Supertelephotos don’t come up for testing all that often, firstly because they’re fairly specialised and secondly because just about every example that rolls off the production line already has somebody’s name on it. We’ve seen a few over the decades, but basically they’re a rarity and, if ever made available for evaluation, usually come with conditions… in this case, having just a day to play. It was mid-week so there were no sporting events happening, the surf was flat and there wasn’t time to head for the bush… sports and wildlife being the obvious applications for an 800mm. Nevertheless, it was interesting to see what can be achieved when a host of contemporary lens design techniques and technologies are applied to the supertelephoto.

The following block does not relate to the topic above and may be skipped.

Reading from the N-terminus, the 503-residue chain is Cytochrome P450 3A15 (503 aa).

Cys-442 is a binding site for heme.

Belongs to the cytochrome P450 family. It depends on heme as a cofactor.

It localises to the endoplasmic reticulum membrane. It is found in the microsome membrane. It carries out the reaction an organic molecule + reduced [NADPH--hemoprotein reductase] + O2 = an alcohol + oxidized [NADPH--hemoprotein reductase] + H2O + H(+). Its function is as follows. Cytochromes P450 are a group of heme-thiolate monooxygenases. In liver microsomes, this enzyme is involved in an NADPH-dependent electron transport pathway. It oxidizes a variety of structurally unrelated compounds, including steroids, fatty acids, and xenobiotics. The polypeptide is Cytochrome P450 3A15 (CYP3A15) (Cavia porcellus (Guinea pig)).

Nikon hasn’t had an 800mm in its Nikkor line-up since the manual focus Ai-S mount model was discontinued in 2005 and Canon’s EF 800mm f5.6 L-series lens has been around since mid-2008. That said, it still needs to be noted that Canon was offering an autofocus 800mm with built-in optical image stabilisation five years ago… what’s more, the two are actually very similar in dimensions, weight and physical construction (plus, to a lesser extent, the optical construction). Conversely, of course, the 800mm is very specialised indeed and for many photographers with supertelephoto requirements, a 400mm or a 600mm matched with 1.4x and/or 2.0x converters is going to be a more flexible arrangement. Interestingly, though, the new 800mm is only marginally bulkier overall than Nikon’s 600mm f4.0.
Thank-you for looking up our AF-S Nikkor 800mm Review. This equipment review is currently available only as a low-resolution pdf version of the original magazine pages originally printed in the August / September 2013 issue.
You can download it here: AF-S Nikkor 800mm Review.pdf